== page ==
Tag Archives: Guest DJ

Cheap Trick – Clock Strikes Ten

Rick Nielsen developed the 5 neck guitar, but did you know that bassist Tom Petterson came up with the idea of the 12 string bass guitar? It really helps give the band a thunderous sound. Add in the machine gun drumming of Bun E Carlos and the great rock vocals of Robin Zander you get one hell of a band



Bonus: Rick shredding to open up a great great of "Aint That a Shame"

3 votes, average: 9.67 out of 103 votes, average: 9.67 out of 103 votes, average: 9.67 out of 103 votes, average: 9.67 out of 103 votes, average: 9.67 out of 103 votes, average: 9.67 out of 103 votes, average: 9.67 out of 103 votes, average: 9.67 out of 103 votes, average: 9.67 out of 103 votes, average: 9.67 out of 10 (3 votes, average: 9.67 out of 10)
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Archie Schepp – Attica Blues

I got the feeling that's something ain’t going right
and I'm worried 'bout the human soul...

Originally recorded as the title track of Attica Blues (1972).

3 votes, average: 8.67 out of 103 votes, average: 8.67 out of 103 votes, average: 8.67 out of 103 votes, average: 8.67 out of 103 votes, average: 8.67 out of 103 votes, average: 8.67 out of 103 votes, average: 8.67 out of 103 votes, average: 8.67 out of 103 votes, average: 8.67 out of 103 votes, average: 8.67 out of 10 (3 votes, average: 8.67 out of 10)
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Max Roach – “Tears for Johannesburg” + “Prayer/Protest” from “Tryptich”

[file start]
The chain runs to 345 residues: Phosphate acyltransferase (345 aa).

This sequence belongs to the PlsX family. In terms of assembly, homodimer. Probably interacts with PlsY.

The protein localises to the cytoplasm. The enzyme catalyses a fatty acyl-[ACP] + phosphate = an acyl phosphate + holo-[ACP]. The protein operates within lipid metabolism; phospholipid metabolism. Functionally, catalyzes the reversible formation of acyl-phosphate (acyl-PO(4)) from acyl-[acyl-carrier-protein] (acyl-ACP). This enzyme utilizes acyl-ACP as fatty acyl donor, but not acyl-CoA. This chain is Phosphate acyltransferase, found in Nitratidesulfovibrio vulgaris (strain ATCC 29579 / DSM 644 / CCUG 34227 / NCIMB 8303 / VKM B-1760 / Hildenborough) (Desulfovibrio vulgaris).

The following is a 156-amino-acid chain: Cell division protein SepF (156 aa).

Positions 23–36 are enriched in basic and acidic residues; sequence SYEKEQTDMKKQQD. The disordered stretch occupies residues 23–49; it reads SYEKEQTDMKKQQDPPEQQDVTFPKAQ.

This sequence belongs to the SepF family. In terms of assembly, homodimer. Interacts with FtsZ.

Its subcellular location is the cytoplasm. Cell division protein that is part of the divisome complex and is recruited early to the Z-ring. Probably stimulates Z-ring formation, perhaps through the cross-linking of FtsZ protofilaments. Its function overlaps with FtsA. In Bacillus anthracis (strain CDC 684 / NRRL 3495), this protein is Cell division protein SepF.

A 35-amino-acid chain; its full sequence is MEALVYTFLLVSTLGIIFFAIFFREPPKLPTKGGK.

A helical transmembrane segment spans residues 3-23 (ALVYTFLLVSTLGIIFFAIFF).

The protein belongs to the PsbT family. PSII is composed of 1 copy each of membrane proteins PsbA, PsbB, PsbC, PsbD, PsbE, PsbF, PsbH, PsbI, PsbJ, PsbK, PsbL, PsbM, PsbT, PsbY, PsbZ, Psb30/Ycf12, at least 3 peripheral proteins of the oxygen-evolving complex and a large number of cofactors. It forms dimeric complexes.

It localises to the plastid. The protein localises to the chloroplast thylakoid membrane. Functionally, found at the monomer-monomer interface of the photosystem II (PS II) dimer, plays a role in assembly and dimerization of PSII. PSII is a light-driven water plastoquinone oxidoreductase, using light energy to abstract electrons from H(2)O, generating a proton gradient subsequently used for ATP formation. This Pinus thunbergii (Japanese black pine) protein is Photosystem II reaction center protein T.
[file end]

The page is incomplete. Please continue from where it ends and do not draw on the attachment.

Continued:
Max Roach, drums; Abbey Lincoln, vocals; Eddie Kahn, bass; Clifford Jordan, tenor sax, Coleridge Perkinson, piano.

Live on Belgian television, possibly circa 1964. Roach’s We Insist! Freedom Now Suite is a landmark jazz album and an artistic jewel of the Civil Right Movement.

We get two pieces of ”Tiptych: Prayer/Protest/Peace” here. I’m not sure why the third was not included on the video, but it’s worth a listen to complete Roach’s thought. (Follow the link above.) He doesn’t simply “Peace” as a nirvana state. It’s jagged, weary, even incomplete.

”Tears for Johannesburg” was Roach’s artistic reckoning with the Sharpsville massacre, which I’d encourage you to read about — particularly right now.

Juneteenth marks the last arrival of the news of an emancipation formally proclaimed two and a half years earlier. By the time of its arrival in Galveston, the proclamation’s author had been reelected & assassinated. We should not forget that slavery continued in a couple Union states until the 6 December 1865, when the Thirteenth Amendment was ratified and finally abolished the practice. Nor should we forget that last Union state to ratify that amendment was Kentucky — on 18 March 1976.

Johnson’s amnesty, Reconstruction’s failure, Jim Crow, the mass perpetuation Lost Cause myth, federal anti-immigrant laws, segregation, and redlining thwarted a national reckoning with the political, social, and moral devastation of slavery & racism for generations.

Juneteenth’s rightly a day of celebration. It’s also a reminder of how far we yet have to go as a country, how fragile progress can be. It is a call seeking a response, because the work of emancipation remains incomplete.

3 votes, average: 9.67 out of 103 votes, average: 9.67 out of 103 votes, average: 9.67 out of 103 votes, average: 9.67 out of 103 votes, average: 9.67 out of 103 votes, average: 9.67 out of 103 votes, average: 9.67 out of 103 votes, average: 9.67 out of 103 votes, average: 9.67 out of 103 votes, average: 9.67 out of 10 (3 votes, average: 9.67 out of 10)
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